Statista reports that some 6.12 million home sales are expected in the United States in 2020. If you’re planning to be part of that crowd of purchasers, you’ve probably spent a lot of time thinking about home prices and mortgage programs and how much you can afford. As you’re doing your calculations, don’t forget to make arrangement for your closing costs. Speaking of which, what are closing costs?
What Are Closing Costs?
Closing is the step that officially takes you from homebuyer to homeowner. It’s when money changes hand, deeds are exchanged, and contracts are signed. Appropriately, it’s also when closing costs are due. What are closing costs? As Realtor.com explains, closing costs are an assortment of fees paid to various third parties during the closing of a house sale as part of the transaction.
Buyers are likely to bear the brunt of closing costs, but it’s sometimes possible to persuade the seller to share part of the total. Alternately, you may be able to roll some or all of the closing costs into your home loan. For a smooth closing, you’ll need to have a plan in place for the payment of these costs before taking your place at the closing table.
Common Closing Costs
What types of fees fall into the category of closing costs? As NerdWallet reports, there are many items that routinely appear on lists of closing costs:
- Fees related to the property include the funds due for the various appraisals and inspections of the property.
- Fees related to the loan include things like origination and application fees, monies for prepaid interest, and attorney’s fees. If you choose to purchase discount points, the bill for them also comes due at closing. Depending on the size of your down payment and the type of loan that you choose, you may also need to pay for mortgage insurance or guarantee fees.
- Fees related to taxes and insurances include the monies owed for city and county property taxes and any homeowners association dues. As for insurance, you’ll need to arrange for homeowners insurance and title insurance.
How Much Do They Cost?
How much do closing costs add to the price tag of a home? According to U.S. News & World Report, closing costs typically average somewhere between two and five percent of the home’s purchase price. Therefore, if you’re purchasing a $200,000 home, you should plan for your closing costs to be in the neighborhood of $4,000 to $10,000. For more specific figures, look at your closing disclosure. You should receive this document at least three days before you go to closing.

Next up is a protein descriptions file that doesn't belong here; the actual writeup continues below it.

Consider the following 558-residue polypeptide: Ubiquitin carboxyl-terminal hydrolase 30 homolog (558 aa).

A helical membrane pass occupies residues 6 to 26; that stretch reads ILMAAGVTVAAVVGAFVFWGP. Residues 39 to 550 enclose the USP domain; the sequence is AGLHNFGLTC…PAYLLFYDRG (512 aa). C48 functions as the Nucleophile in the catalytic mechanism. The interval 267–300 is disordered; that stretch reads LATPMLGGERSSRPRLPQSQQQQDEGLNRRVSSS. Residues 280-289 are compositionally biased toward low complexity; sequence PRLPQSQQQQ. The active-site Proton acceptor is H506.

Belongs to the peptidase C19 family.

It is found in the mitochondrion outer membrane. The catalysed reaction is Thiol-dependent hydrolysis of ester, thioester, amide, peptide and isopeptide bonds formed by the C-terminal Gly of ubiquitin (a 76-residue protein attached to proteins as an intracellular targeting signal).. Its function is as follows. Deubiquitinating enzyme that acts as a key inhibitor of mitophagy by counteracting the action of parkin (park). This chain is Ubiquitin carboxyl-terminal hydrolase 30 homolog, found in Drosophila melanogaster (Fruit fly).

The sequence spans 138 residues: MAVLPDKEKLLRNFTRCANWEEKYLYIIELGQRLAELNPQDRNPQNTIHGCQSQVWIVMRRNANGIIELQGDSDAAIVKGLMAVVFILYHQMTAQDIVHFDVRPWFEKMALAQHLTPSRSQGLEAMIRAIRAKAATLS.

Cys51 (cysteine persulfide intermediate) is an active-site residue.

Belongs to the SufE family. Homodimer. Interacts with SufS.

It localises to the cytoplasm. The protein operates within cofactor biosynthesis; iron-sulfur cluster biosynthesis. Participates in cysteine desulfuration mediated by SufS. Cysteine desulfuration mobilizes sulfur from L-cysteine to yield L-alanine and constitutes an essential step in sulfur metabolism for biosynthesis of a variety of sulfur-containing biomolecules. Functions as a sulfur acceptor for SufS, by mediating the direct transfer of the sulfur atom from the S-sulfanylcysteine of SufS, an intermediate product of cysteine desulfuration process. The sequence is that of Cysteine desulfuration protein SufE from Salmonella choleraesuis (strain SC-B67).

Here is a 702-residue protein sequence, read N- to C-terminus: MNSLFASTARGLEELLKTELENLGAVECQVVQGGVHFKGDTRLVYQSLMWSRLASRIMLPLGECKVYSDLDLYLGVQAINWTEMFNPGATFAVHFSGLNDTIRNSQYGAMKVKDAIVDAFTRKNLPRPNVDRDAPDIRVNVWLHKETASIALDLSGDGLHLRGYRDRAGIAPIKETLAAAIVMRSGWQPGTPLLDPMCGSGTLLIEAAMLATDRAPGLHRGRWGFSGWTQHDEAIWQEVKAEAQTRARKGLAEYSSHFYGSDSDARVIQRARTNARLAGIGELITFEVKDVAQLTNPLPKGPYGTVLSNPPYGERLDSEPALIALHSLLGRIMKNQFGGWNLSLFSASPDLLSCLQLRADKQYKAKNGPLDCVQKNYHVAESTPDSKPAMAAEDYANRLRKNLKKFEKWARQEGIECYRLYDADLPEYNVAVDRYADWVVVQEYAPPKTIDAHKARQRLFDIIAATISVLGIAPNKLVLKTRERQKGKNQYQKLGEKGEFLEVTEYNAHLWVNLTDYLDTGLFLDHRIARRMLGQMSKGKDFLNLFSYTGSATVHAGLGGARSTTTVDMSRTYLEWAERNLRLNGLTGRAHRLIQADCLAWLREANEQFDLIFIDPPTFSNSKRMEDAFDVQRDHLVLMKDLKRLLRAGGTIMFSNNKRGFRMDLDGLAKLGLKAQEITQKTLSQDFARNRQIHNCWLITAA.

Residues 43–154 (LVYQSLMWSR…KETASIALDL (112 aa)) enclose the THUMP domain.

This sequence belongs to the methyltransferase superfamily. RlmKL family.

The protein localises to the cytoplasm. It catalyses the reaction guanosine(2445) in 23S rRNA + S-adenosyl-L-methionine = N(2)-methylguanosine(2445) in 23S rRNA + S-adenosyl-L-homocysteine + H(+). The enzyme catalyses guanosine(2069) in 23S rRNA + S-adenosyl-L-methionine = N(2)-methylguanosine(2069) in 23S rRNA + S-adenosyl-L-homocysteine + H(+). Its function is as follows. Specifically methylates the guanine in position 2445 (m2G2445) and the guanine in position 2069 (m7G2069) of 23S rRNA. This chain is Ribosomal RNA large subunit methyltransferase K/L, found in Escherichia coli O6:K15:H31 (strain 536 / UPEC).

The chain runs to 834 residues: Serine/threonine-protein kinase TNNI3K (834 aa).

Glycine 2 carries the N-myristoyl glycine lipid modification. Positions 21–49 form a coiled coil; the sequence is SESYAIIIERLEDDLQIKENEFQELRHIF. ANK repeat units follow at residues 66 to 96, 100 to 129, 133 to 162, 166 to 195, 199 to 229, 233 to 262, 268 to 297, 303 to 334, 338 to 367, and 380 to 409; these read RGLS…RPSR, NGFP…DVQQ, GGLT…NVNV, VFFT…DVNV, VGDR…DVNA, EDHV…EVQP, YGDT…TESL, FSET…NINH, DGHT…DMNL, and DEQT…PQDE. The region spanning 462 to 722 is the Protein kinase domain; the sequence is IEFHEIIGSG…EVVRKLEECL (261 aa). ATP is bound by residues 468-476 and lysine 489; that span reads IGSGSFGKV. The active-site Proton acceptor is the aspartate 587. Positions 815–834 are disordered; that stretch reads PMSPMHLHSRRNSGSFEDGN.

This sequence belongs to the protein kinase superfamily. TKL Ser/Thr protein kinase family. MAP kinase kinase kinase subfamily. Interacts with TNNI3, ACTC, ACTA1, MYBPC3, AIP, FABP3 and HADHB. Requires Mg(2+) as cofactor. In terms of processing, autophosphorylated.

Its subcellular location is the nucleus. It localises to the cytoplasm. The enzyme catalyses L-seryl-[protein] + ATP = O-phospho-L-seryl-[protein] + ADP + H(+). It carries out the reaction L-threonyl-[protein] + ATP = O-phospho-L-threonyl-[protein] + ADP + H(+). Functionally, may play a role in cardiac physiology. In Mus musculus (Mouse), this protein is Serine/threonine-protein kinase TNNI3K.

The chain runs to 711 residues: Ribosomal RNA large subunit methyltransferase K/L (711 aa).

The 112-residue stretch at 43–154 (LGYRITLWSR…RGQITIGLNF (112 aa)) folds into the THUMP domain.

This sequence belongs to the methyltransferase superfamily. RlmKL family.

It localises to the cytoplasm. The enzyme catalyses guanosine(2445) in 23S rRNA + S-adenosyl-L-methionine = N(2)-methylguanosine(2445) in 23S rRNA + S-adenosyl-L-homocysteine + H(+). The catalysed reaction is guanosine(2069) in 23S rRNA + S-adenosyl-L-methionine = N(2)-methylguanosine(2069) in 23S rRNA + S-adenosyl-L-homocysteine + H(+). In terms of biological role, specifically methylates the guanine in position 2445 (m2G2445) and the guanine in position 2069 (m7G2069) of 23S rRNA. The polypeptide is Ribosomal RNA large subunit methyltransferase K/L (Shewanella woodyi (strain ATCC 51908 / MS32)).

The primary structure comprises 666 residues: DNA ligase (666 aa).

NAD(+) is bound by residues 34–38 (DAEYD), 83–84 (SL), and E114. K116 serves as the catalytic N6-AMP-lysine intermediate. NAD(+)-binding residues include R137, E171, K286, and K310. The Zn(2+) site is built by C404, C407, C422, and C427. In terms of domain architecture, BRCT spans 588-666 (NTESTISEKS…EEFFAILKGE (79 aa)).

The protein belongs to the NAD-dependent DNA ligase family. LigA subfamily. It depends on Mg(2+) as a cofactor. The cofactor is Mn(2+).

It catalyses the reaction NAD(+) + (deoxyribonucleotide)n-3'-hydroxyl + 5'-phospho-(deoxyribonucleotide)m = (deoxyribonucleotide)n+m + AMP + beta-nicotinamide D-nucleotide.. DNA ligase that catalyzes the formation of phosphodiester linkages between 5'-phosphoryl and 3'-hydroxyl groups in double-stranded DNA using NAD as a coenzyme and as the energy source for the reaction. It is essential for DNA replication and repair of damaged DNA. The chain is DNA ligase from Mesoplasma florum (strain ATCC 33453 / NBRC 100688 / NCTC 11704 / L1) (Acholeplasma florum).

Tips for Lowering Closing Costs
Few people want to pay more than they have to. Fortunately, as Investopedia points out, there are a few things that you can do to reduce your bill for closing costs:
- Negotiate. Some fees may be set in stone, but others are flexible. Asking politely may enable you to negotiate lower costs for some charges.
- Close at month’s end. Certain charges are calculated on a daily basis. Scheduling closer to the end of the month means that you’ll be paying fewer prepaid daily interest charges, so the amount due at closing will be smaller.
- Reach out to the seller. A motivated seller may be willing to pay part of your closing costs. Alternately, they may lower their price to offset some or all of the closing costs.
- Review your closing paperwork. Compare your closing disclosure with your loan estimate carefully. Although some change is normal, major shifts could indicate mistakes or problems that might prevent you from closing on time. If you aren’t sure about something, ask your lender for an explanation.
- Roll closing costs into the loan. If coming up with money for closing is a major stressor, you may be able to roll the costs into your loan. You’ll still end up paying them in the form of a higher loan amount, but you’ll have less of a burden at closing.
When you’re selecting a mortgage and buying a home, you’ve got a lot to think about. PrimeLending of Springfield, Missouri, can help. With our commitment to friendly, knowledgeable service and transparency, we’re ready to guide you through the process of securing the right home loan for your situation. Contact us today to get started.